Aids Essay Research Paper AIDS is a — страница 2

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using a simple blood test. The Types of AIDS Infection: When the AIDS virus gets into a person’s body, the results can be broken down into three general types of situations: AIDS disease, ARC, and asymptomatic seropositive condition. The AIDS disease is characterized by having one’s immune system devastated by the AIDS virus. One is said to have the *disease* if one contracts particular varieties (Pneumocystis, for example) of pneumonia, or one of several particular varieties of otherwise rare cancers (Kaposi’s Sarcoma, for example). This *disease* is inevitably fatal. Death occurs often after many weeks or months of expensive and painful hospital care. Most folks with the disease can transmit it to others by sexual contact or other exposure of an uninfected person’s

blood to the blood or semen of the infected person. There is also a condition referred to as ARC (”Aids Related Complex”). In this situation, one is infected with the AIDS virus and one’s immune system is compromised, but not so much so that one gets the (ultimately lethal) cancers or pneumonias of the AIDS disease. One tends to be plagued by frequent colds, enlarged lymph nodes, and the like. This condition can go on for years. One is likely to be able to infect others if one has ARC. Unfortunately, all those with ARC are currently felt to eventually progress to getting the full blown AIDS disease. There are, however, many folks who have NO obvious signs of disease what so ever, but when their blood serum is tested they show positive evidence of having been exposed to the

virus. This is on the basis of the fact that antibodies to the AIDS virus are found in their blood. Such “asymptomatic but seropositive” folks may or may not carry enough virus to be infectious. Most sadly, though, current research and experience with the disease would seem to indicate that EVENTUALLY nearly all folks who are seropostive will develop the full blown AIDS disease. There is one ray of hope here: It may in some cases take up to 15 years or more between one’s becoming seropositive for the AIDS virus and one’s developing the disease. Thus, all those millions (soon to be tens and hundreds of millions) who are now seropositive for AIDS are under a sentence of death, but a sentence that may not be carried out for one or two decades in a significan fraction of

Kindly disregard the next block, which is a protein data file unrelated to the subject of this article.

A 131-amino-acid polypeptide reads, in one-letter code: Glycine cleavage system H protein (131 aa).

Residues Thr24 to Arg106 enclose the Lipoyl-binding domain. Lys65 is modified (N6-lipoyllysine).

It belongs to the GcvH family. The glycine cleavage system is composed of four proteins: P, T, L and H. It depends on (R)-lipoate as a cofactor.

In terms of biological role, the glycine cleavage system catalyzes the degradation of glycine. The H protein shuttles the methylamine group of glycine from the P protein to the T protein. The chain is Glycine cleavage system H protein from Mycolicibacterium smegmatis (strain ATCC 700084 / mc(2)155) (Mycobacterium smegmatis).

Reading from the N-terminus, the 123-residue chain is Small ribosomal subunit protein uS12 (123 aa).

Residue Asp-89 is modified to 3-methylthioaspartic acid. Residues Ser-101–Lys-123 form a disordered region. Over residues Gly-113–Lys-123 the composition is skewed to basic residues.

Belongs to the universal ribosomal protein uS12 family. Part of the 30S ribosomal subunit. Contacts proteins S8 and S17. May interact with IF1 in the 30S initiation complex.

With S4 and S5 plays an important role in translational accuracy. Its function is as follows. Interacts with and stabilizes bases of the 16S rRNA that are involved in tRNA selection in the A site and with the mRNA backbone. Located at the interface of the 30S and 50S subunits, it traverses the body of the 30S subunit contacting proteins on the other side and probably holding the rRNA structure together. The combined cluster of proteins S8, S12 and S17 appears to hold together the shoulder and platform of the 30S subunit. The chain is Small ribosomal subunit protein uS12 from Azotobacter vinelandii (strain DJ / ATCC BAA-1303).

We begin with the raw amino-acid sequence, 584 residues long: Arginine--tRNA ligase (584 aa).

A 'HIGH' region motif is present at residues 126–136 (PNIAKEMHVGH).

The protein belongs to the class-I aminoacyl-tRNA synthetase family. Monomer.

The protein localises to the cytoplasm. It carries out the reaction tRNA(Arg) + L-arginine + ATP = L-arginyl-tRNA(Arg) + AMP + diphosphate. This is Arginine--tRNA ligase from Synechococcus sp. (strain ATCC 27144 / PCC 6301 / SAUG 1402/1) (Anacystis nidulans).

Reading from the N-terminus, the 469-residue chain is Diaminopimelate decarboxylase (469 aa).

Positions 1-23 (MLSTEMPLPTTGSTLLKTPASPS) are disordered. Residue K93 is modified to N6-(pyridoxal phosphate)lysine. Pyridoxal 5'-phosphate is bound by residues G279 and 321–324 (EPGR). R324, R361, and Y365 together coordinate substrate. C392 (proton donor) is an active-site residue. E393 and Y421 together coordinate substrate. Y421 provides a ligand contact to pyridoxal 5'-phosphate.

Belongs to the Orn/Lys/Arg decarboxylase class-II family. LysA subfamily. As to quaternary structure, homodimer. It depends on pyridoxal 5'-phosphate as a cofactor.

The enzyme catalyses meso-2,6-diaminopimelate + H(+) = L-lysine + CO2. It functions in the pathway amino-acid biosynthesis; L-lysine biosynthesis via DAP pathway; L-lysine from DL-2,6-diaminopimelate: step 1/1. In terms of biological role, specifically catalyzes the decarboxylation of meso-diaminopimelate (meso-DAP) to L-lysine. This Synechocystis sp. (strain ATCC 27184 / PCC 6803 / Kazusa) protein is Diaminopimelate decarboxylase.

cases. Medical research holds the possibility of commuting that sentence, or reversing it. There is one other fact that needs to be mentioned here because it is highly significant in determining recommendations for safe sexual conduct which will be discussed below: Currently, it is felt that after exposure to the virus, most folks will turn seropositive for it (develop a positive blood test for it) within four months. It is currently felt that if you are sexually exposed to a person with AIDS and do not become seropositive within six months after that exposure, you will never become seropositive as a result of that exposure. Just to confuse the issue a little, there are a few folks whose blood shows NO antibodies to the virus, but from whom live virus has been cultured. Thus, if

one is seronegative, it is not absolute proof one is not exposed to the virus. This category of folks is very hard to test for, and currently felt to be quite rare. Some even speculate that such folks may be rare examples of those who are immune to the effects of the virus, but this remains speculation. It is not known if such folks can also transmit the virus. Transmission of AIDS: The AIDS virus is extremely fragile, and is killed by exposure to mild detergents or to chlorox, among other things. AIDS itself may be transmitted by actual virus particles, or by the transmission of living human CELLS that contain AIDS viral DNA already grafted onto the human DNA. Or both. Which of these two mechanisms is the main one is not known as I write this essay. But the fact remains that it

is VERY hard to catch AIDS unless one engages in certain specific activities. What will NOT transmit AIDS? Casual contact (shaking hands, hugging, sharing tools) cannot transmit AIDS. Although live virus has been recovered from saliva of AIDS patients, the techniques used to do this involved concentrating the virus to extents many thousands of times greater than occurs in normal human contact, such as kissing (including “deep” or “French” kissing). Thus, there remains no solid evidence that even “deep” kissing can transmit AIDS. Similarly, there is no evidence that sharing food or eating utensils with an AIDS patient can transmit the virus. The same is true for transmission by sneezing or coughing. There just is no current evidence that the disease can be transmitted